BOGOTA – In the 1990s, government health workers went from door to door to coax, cajole and bully women in a farming community in Peru’s highlands to come with them for free medical treatment.
Esperanza Huayama, then three months pregnant, was one of scores of women who clambered onto buses that morning 20 years ago for the three-hour ride to a clinic.
Lying in a hospital bed, Huayama soon realized something was wrong — but it was too late. Moments later, doctors administered anesthetic.
When she woke up, Huayama had been sterilized — victim of a birth-control campaign targeting mostly indigenous women in poor, rural areas.
“I didn’t sign anything. They tricked us. Nurses told us we had to go to the clinic, where we would be given a free health checkup, medicine and food. They said it was for our own good and well-being,” Huayama, now 59, recalled. “They threatened us and said those who refuse to go wouldn’t get medical care in the future,” she said in a telephone interview from Peru’s northern Huancabamba province.
Some 350,000 women and 25,000 men were sterilized as part of the mid-1990s program, pushed through by President Alberto Fujimori, who argued that a lower birth rate was crucial to eliminating poverty in Peru.
Women were often threatened with a fine or prison if they refused to be sterilized, according to activists who view the campaign as one of Peru’s biggest human rights scandals.
“Women were crying and shouting because of the pain. We were cut quickly. They treated us like animals,” said Huayama, whose child was born dead weeks after the surgery. “We were given no free medicine — nothing — after the surgery. When the doctors finished, they just shut the door and returned to Lima.”
Last month, top state prosecutor Luis Antonio Landa Burgos ordered a criminal investigation to be re-opened into the forced sterilizations — the third time such an investigation has been re-opened since 2009.
The prosecutor said the inquiry would be widened to include new oral statements from other alleged victims of forced sterilization in other parts of Peru.
The announcement is likely to put Fujimori, cleared in 2014 of any wrongdoing and crimes against humanity, under renewed scrutiny as the three-month probe proceeds.
Fujimori, in prison since 2007 for corruption and human rights abuses, has said the sterilizations were voluntary.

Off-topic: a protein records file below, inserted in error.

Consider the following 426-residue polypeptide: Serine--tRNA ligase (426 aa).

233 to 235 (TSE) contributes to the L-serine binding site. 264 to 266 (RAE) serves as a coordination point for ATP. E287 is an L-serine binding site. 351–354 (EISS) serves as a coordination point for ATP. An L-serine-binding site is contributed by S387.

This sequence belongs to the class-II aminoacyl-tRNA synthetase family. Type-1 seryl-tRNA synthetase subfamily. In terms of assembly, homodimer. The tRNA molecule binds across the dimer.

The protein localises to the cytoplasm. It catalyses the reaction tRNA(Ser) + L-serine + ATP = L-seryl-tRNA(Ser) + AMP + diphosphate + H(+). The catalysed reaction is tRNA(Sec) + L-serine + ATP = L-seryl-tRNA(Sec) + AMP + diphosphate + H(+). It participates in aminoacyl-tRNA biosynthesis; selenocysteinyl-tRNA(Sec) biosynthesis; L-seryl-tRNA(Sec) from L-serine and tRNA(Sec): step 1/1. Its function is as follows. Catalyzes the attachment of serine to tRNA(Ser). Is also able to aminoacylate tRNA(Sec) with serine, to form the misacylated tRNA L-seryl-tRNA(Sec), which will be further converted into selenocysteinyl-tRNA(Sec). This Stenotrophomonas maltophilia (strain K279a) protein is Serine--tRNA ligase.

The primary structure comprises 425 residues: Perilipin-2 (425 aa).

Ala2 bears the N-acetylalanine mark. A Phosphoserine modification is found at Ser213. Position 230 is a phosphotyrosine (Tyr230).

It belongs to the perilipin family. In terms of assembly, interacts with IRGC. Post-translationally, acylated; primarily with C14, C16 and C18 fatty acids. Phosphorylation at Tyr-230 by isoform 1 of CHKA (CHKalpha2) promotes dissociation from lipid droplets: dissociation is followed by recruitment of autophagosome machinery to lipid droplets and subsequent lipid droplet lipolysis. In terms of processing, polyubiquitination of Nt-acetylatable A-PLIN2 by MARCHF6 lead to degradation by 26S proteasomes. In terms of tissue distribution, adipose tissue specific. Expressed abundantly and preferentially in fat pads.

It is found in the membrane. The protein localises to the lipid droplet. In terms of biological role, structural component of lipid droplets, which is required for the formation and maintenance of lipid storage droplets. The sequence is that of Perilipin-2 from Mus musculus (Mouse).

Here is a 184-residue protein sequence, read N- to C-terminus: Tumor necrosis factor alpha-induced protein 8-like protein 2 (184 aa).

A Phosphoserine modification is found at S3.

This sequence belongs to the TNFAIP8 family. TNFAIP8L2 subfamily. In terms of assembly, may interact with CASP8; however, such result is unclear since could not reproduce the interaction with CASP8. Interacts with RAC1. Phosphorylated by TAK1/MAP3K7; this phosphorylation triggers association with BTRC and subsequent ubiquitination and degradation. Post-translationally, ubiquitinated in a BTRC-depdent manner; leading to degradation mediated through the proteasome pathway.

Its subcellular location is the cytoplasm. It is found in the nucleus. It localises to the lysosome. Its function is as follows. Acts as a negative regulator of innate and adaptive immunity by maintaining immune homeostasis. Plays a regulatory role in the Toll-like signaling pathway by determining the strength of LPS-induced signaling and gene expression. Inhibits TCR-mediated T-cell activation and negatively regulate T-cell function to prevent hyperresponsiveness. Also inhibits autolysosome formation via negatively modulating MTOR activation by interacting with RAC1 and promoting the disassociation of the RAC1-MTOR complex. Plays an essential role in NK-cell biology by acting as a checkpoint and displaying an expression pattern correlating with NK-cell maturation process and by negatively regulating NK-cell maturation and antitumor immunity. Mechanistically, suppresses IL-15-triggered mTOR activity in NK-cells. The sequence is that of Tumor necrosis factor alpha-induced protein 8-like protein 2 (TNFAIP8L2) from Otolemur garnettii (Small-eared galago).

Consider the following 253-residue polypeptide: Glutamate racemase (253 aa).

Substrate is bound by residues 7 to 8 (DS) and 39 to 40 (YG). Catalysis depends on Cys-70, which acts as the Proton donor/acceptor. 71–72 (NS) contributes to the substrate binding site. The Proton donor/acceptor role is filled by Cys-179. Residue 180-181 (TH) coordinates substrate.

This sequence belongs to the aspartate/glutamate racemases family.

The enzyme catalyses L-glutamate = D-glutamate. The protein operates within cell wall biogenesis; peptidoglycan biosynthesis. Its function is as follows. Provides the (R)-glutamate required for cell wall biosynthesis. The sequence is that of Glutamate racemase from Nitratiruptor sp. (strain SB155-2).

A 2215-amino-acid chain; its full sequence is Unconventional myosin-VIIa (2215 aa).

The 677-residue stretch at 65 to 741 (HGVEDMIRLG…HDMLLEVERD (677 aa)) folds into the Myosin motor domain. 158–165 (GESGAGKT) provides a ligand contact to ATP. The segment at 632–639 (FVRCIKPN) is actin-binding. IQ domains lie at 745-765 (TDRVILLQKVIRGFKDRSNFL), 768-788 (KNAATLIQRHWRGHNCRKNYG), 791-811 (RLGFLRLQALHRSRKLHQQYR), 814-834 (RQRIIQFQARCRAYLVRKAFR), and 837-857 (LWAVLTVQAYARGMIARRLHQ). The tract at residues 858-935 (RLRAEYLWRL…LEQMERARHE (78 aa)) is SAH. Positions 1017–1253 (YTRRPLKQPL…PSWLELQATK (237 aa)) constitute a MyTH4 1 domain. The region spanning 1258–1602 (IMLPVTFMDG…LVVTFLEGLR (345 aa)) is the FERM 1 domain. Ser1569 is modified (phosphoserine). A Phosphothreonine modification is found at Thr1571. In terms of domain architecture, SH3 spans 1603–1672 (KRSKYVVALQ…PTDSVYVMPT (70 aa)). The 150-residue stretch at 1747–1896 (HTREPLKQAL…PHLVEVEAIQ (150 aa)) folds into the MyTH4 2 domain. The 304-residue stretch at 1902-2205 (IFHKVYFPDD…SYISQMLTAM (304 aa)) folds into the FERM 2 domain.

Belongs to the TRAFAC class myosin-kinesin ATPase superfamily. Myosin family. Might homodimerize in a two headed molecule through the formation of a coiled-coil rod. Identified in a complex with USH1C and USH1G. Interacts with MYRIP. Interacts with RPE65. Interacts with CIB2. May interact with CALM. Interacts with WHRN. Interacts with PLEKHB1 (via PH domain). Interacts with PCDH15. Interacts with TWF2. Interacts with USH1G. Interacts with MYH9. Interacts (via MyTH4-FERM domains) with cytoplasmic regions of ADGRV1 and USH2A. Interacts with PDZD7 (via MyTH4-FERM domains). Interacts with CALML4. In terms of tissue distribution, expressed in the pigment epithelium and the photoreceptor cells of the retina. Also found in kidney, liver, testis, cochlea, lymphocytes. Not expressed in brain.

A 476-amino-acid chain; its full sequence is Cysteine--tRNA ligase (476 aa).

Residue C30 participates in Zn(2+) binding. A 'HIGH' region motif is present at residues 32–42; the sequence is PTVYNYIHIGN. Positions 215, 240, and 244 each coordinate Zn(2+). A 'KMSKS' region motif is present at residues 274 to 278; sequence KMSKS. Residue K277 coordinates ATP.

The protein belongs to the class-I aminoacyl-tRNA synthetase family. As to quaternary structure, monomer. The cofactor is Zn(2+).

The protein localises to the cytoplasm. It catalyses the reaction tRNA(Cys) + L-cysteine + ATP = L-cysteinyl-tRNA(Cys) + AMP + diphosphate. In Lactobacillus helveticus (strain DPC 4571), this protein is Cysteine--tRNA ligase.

Huayama is one of more than 2,000 women who gave statements to Peruvian and international rights groups and prosecutors saying they underwent sterilization without consenting to it or being informed of what would happen.
The women who did sign consent forms in Spanish before undergoing the operation often did not know what they were agreeing to because they were illiterate and spoke only Quechua, rights groups say.
“Justice for us would be for the government to ensure that this never happens again. They need to say sorry. We’re waiting for an apology,” Huayama said.
The scandal may be an election issue again in the run-up to Peru’s presidential vote next year, experts say.
Incumbent President Ollanta Humala exploited the controversy during his 2011 presidential bid in a run-off vote against Fujimori’s daughter, Keiko Fujimori, a move that experts say helped him garner support among women.
Keiko Fujimori, who has yet to announce if she will run again for the presidency, leads the potential candidates for the 2016 vote, recent polls show.
“President Humala had criticized his opponent, Keiko Fujimori, for doing nothing, but no progress has been made on the issue during his government,” said Maria Cedano, head of DEMUS, a Peruvian rights group seeking compensation and high-level prosecutions for the 2,074 women who say they were coerced into sterilizations.
Two decades on, Huayama’s experience has left both physical and mental scars.
“I and other women never felt the same again. We’re still suffering,” she said, adding that she can no longer do heavy farming work or carry wood.
“I was depressed for months after the tube-tying operation. Some women felt that if their bodies are dry, infertile, then the land is too.”
The memory spurs Huayama, who leads a local women’s rights group, to press on with the fight for justice.
One way to do that is to ensure more people know about what happened to them, she said.
As a result, she and some 60 other women have spoken about their forced sterilizations on a free phone line.
Run by Quipu, a multimedia documentary project, the phone line allows women to record, and share, their experiences.
“We’ll continue to defend our human rights so that people inside and outside Peru can hear, and know, that our rights were violated, that we suffered, and that this really did happen,” Huayama said.
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